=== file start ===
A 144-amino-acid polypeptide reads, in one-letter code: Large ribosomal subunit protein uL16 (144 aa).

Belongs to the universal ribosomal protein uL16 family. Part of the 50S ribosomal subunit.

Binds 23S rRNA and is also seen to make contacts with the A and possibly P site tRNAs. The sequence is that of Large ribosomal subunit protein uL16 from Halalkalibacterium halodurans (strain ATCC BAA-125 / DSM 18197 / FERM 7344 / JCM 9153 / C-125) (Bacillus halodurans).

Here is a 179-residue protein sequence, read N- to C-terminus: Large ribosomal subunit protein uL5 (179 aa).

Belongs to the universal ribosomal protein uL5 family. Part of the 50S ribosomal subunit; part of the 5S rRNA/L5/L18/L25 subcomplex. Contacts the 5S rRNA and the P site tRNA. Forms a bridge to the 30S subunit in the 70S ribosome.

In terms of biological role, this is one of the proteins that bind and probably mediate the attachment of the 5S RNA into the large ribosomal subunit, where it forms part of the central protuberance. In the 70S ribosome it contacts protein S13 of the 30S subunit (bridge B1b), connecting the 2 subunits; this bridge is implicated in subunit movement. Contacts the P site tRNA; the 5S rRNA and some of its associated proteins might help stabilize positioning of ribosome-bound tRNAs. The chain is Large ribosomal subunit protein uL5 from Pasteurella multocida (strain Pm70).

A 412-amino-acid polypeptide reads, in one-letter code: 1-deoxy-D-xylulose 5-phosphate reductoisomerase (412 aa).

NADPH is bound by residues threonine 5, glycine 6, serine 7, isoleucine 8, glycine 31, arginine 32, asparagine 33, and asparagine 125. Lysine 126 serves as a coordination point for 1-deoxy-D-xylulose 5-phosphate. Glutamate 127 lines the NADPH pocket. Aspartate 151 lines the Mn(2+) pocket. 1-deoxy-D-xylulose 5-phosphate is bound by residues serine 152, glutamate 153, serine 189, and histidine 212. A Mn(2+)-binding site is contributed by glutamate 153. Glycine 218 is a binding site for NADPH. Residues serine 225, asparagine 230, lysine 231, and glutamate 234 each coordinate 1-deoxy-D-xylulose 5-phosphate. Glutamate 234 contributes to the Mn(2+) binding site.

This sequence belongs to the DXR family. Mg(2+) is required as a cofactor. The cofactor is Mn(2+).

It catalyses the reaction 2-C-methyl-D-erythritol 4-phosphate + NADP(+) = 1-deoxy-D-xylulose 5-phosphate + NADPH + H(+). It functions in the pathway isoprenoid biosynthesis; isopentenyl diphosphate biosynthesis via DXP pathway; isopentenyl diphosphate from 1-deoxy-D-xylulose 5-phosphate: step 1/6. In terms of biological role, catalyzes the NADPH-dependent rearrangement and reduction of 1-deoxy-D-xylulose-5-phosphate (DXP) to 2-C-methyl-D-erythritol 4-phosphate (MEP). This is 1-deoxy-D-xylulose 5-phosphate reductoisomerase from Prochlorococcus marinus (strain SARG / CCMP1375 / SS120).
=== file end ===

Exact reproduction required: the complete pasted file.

A 144-amino-acid polypeptide reads, in one-letter code: Large ribosomal subunit protein uL16 (144 aa).

Belongs to the universal ribosomal protein uL16 family. Part of the 50S ribosomal subunit.

Binds 23S rRNA and is also seen to make contacts with the A and possibly P site tRNAs. The sequence is that of Large ribosomal subunit protein uL16 from Halalkalibacterium halodurans (strain ATCC BAA-125 / DSM 18197 / FERM 7344 / JCM 9153 / C-125) (Bacillus halodurans).

Here is a 179-residue protein sequence, read N- to C-terminus: Large ribosomal subunit protein uL5 (179 aa).

Belongs to the universal ribosomal protein uL5 family. Part of the 50S ribosomal subunit; part of the 5S rRNA/L5/L18/L25 subcomplex. Contacts the 5S rRNA and the P site tRNA. Forms a bridge to the 30S subunit in the 70S ribosome.

In terms of biological role, this is one of the proteins that bind and probably mediate the attachment of the 5S RNA into the large ribosomal subunit, where it forms part of the central protuberance. In the 70S ribosome it contacts protein S13 of the 30S subunit (bridge B1b), connecting the 2 subunits; this bridge is implicated in subunit movement. Contacts the P site tRNA; the 5S rRNA and some of its associated proteins might help stabilize positioning of ribosome-bound tRNAs. The chain is Large ribosomal subunit protein uL5 from Pasteurella multocida (strain Pm70).

A 412-amino-acid polypeptide reads, in one-letter code: 1-deoxy-D-xylulose 5-phosphate reductoisomerase (412 aa).

NADPH is bound by residues threonine 5, glycine 6, serine 7, isoleucine 8, glycine 31, arginine 32, asparagine 33, and asparagine 125. Lysine 126 serves as a coordination point for 1-deoxy-D-xylulose 5-phosphate. Glutamate 127 lines the NADPH pocket. Aspartate 151 lines the Mn(2+) pocket. 1-deoxy-D-xylulose 5-phosphate is bound by residues serine 152, glutamate 153, serine 189, and histidine 212. A Mn(2+)-binding site is contributed by glutamate 153. Glycine 218 is a binding site for NADPH. Residues serine 225, asparagine 230, lysine 231, and glutamate 234 each coordinate 1-deoxy-D-xylulose 5-phosphate. Glutamate 234 contributes to the Mn(2+) binding site.

This sequence belongs to the DXR family. Mg(2+) is required as a cofactor. The cofactor is Mn(2+).

It catalyses the reaction 2-C-methyl-D-erythritol 4-phosphate + NADP(+) = 1-deoxy-D-xylulose 5-phosphate + NADPH + H(+). It functions in the pathway isoprenoid biosynthesis; isopentenyl diphosphate biosynthesis via DXP pathway; isopentenyl diphosphate from 1-deoxy-D-xylulose 5-phosphate: step 1/6. In terms of biological role, catalyzes the NADPH-dependent rearrangement and reduction of 1-deoxy-D-xylulose-5-phosphate (DXP) to 2-C-methyl-D-erythritol 4-phosphate (MEP). This is 1-deoxy-D-xylulose 5-phosphate reductoisomerase from Prochlorococcus marinus (strain SARG / CCMP1375 / SS120).